Using an air-cooled system with a long run will prevent your beer from cooling properly, and it will result in a lot of foam in your beer. This will cause you to waste a lot of beer because your lines won’t work correctly. It also provides an excuse for your bartenders to give away more beer since you won’t be able to determine whether the beer was wasted due to foaming or simply not rung into your POS system. This will significantly increase your draft beer costs, making it worthwhile to invest in a good glycol cooling system that works properly and prevents your beer from foaming.
Foam on Beer Prevention (FOB) – FOB is a special system that helps you waste less beer when you change the taps. In theory, they are fantastic and can be an excellent addition to your draft beer system, but in reality their value depends on your unique situation. If you have a very long run, it makes sense to use them because when your keg kicks, an FOB will prevent the line from filling with foam, an issue that wastes a lot of beer.
However, FOBs are somewhat finicky and they must be adjusted every time you change a keg. While it’s not rocket science, you do need some expertise in order to effectively operate the FOB. It would be easy for the owner or bar manager to learn how to do this, but in situations where bartenders are often working on their own, you’ll likely encounter problems adjusting the FOB if your entire bar staff isn’t trained on how to properly use them. Therefore, we don’t consider it a worthwhile add-on option unless your system has a long run.
Per line pressure regulators – Cheaper draft beer systems will be set up in a zone arrangement. Each zone consists of a group of beer lines, and you can only adjust the pressure of an entire zone. This add-on is definitely worth the money since it’ll improve the performance of your system and prevent your beer from foaming.
Turbo taps – Turbo taps are very long taps that dig deep into the beer glass. When filling a beer, the turbo tap extends all the way to the bottom of the glass, causing the beer to pour onto itself. This allows you to fill a beer much quicker. Much like FOBs, turbo taps exist for a reason, but only have a very specific use. They are only a good option for high volume bars, stadiums, and other establishments which need to pour beers very quickly.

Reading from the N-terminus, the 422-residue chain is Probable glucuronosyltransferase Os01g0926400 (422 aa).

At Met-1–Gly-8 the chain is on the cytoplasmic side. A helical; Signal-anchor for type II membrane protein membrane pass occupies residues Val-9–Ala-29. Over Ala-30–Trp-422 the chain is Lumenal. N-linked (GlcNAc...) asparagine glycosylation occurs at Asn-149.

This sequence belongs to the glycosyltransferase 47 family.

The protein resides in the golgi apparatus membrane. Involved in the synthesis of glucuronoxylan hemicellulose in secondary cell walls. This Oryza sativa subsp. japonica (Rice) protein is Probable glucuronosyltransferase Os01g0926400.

Gas mixers – Direct draw systems can usually use straight CO2 without a problem, but for long draws or when using glycol, you’ll need to use blended gas. The least expensive option is to use a pre-blended system containing 25% CO2 and 75% nitrogen. However, this gas ratio only works well for nitrogenized kegs such as Guinness. Other types of beers such as lagers and ales will go flat with this mixture.
The better option is to use gas blenders that will mix CO2 and nitrogen to the appropriate ratio for each beer you’re pouring. In general, a ratio of 60% CO2 and 40% nitrogen (or in some instances 70/30 CO2 to nitrogen) works well for ales and lagers. A ratio of 25% CO2 to 75% nitrogen works best for stouts and other nitrogenized beers. Since these gas blends will be zoned in your system, it’s helpful to know the mix of nitro beers vs ales that you will carry on your tap list prior to installing your new draft beer system. If you don’t know this breakdown in advance, you may need to call the installer to switch out the gas blenders once you figure out your beer selection.
Glass rinsers – These are used to spray clean water into the glass to ensure it’s properly cleaned and doesn’t have any residual cleaning fluid in it before pouring a beer. These are a common add-on for bars that serve a large selection of craft beers on tap.
If you need any further information or would like us to call out and give you a free estimate on the setup of your beer line system, then please use the contact form or give us a call on 914-207-7167.